A memorial has been set up marking the Minnamurra Massacre of October 1, 1818.
Here is an account from Mike Donaldson, Les Bursill and Mary Jacobs, A History of Aboriginal Illawarra, Volume 2: Colonisation, Dharawal Publications, Yowie Bay, 2017.
The fate of the people of Illawarra was sealed by a notice from the Governor in the Sydney Gazette of 28 September 1816. Those who have obtained promises of allotments are hereby required to avail themselves of the approaching occasion of the surveyors being on duty in Illawarra to get their locations marked out to them and for this purpose they are required to meet the Surveyor General at the hut of Mr Throsby’s Stockman in Illawarra, or the Five Islands district, at noon on Monday, 2 December 1816.
In the hut of Throsby’s stockman, at what now is the corner of Smith and Harbour Streets in Wollongong, that fateful meeting resulted in 2,100 hectares of Dharawal land being given to five non-resident gentlemen. These grants were practically free and each landholder was provided with convicts to do whatever work his stockmen required. The formal stealing and occupation of Dharawal land had commenced.
But taking the land by legal fiction was one thing, securing it was another. In October 1818 Lieutenant Weston, land owner at Dapto and Cornelius O’Brien, formerly a stockman at Sandon Point and now the overseer of a property at
Yallah, organised a group of seven labourers and convicts. Unusually armed with muskets, cutlasses and pikes, they headed to Kiama supposedly to fetch two muskets lent to a group of people living on the Minnamurra River. According to Young Bundle, who was long trusted by the British, the posse killed all the people at the camp.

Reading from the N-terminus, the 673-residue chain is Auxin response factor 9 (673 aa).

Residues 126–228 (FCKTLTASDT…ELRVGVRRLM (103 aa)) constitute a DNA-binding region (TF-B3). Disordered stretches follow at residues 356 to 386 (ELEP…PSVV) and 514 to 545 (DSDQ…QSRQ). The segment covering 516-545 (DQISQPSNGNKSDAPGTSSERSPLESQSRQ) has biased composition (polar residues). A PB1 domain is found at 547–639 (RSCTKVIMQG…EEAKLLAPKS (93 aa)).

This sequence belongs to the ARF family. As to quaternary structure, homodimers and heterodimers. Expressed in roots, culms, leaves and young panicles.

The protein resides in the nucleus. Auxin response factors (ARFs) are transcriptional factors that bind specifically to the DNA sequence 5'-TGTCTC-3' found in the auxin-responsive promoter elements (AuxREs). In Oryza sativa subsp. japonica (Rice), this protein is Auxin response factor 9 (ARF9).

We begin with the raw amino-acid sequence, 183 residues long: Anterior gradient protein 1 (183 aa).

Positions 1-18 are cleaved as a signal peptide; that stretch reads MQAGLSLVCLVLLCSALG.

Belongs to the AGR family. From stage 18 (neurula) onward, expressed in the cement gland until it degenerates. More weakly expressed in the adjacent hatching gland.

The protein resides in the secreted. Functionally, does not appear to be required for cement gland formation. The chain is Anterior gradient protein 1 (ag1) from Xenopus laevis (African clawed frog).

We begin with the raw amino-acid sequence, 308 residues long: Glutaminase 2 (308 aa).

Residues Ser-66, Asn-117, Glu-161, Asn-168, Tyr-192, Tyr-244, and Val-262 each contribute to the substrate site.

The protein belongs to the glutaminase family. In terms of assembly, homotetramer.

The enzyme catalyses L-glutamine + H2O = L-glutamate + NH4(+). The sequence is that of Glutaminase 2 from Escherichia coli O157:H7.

Word of the massacre spread rapidly through the community. Responding as one, they very quickly returned all the guns –– quite a few –– that they had borrowed from the whites, removing that excuse for further acts of evil.
The attackers admitted only to wounding a boy in self-defence. After a sharp letter of protest from Charles Throsby to Governor Macquarie, the murders were investigated by D’Arcy Wentworth, the Principal Superintendent of Police, along with other magistrates. They took no action against the killers despite a letter from Governor Macquarie to D’Arcy Wentworth expressing his “surprise, regret and displeasure” at their findings.
This process of land alienation was repeated in Shellharbour where another small group of white men met on 9 January 1821 to give to and receive from each other more Dharawal country. Very soon, D’Arcy Wentworth, the colony’s Principal Superintendent of Police, Principal Surgeon and founder of the Bank of NSW, owned more than 5,000 hectares of mainly Wodi Wodi clan land, in addition to the land he already owned elsewhere. And the clearings continued.